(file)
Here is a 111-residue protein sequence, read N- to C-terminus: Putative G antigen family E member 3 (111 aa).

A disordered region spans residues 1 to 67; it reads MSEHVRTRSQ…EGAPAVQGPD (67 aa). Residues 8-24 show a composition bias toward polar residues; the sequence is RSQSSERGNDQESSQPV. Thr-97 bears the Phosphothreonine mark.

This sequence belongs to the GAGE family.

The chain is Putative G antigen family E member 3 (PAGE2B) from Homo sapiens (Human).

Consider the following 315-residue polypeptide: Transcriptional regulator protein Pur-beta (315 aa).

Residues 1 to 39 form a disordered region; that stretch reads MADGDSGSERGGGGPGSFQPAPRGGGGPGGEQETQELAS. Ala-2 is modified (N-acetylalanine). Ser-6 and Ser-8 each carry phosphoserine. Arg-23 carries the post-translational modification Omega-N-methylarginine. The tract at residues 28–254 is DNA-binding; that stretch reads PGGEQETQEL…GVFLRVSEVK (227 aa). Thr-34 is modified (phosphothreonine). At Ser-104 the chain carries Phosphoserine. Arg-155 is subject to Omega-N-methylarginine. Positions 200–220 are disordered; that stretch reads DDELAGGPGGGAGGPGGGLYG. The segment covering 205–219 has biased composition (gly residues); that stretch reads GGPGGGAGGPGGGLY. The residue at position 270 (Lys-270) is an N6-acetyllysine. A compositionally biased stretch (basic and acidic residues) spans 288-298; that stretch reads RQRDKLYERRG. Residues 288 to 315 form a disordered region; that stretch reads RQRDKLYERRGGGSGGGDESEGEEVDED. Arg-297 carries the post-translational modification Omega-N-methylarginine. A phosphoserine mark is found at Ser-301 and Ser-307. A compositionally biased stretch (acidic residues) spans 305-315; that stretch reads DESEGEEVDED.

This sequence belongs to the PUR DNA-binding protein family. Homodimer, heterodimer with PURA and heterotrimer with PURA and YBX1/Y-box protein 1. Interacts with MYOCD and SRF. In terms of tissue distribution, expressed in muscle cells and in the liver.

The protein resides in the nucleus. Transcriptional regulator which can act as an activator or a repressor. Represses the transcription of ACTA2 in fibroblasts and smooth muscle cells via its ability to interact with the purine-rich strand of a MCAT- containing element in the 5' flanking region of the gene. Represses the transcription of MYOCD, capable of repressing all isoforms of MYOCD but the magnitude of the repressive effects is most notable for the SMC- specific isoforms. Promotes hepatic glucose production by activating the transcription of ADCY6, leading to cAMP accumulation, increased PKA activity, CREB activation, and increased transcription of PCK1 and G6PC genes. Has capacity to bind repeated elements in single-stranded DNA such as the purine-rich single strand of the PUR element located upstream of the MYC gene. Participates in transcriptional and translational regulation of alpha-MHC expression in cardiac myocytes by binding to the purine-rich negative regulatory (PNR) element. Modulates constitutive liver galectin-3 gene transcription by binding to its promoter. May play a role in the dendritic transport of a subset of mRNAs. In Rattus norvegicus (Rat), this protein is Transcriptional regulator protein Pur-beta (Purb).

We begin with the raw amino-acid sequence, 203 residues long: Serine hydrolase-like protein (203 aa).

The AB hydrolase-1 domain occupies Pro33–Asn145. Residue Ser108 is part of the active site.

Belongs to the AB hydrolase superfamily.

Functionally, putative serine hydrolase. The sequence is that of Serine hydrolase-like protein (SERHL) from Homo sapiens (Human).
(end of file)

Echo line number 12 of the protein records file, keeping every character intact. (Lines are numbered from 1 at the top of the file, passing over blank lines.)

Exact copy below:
Functionally, putative serine hydrolase. The sequence is that of Serine hydrolase-like protein (SERHL) from Homo sapiens (Human).